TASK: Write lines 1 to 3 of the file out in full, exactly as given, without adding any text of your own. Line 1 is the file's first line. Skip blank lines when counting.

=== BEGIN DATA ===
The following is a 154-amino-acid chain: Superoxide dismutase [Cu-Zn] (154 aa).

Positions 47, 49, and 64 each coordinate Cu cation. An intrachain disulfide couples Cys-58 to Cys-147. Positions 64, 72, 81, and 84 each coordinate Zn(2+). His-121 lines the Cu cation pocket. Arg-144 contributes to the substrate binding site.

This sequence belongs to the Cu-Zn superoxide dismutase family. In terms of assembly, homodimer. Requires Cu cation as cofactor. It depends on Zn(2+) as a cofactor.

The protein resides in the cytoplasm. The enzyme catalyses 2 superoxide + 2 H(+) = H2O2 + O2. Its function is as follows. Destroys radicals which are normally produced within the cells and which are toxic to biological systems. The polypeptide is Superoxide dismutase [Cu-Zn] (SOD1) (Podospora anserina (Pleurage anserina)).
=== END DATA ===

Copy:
The following is a 154-amino-acid chain: Superoxide dismutase [Cu-Zn] (154 aa).

Positions 47, 49, and 64 each coordinate Cu cation. An intrachain disulfide couples Cys-58 to Cys-147. Positions 64, 72, 81, and 84 each coordinate Zn(2+). His-121 lines the Cu cation pocket. Arg-144 contributes to the substrate binding site.

This sequence belongs to the Cu-Zn superoxide dismutase family. In terms of assembly, homodimer. Requires Cu cation as cofactor. It depends on Zn(2+) as a cofactor.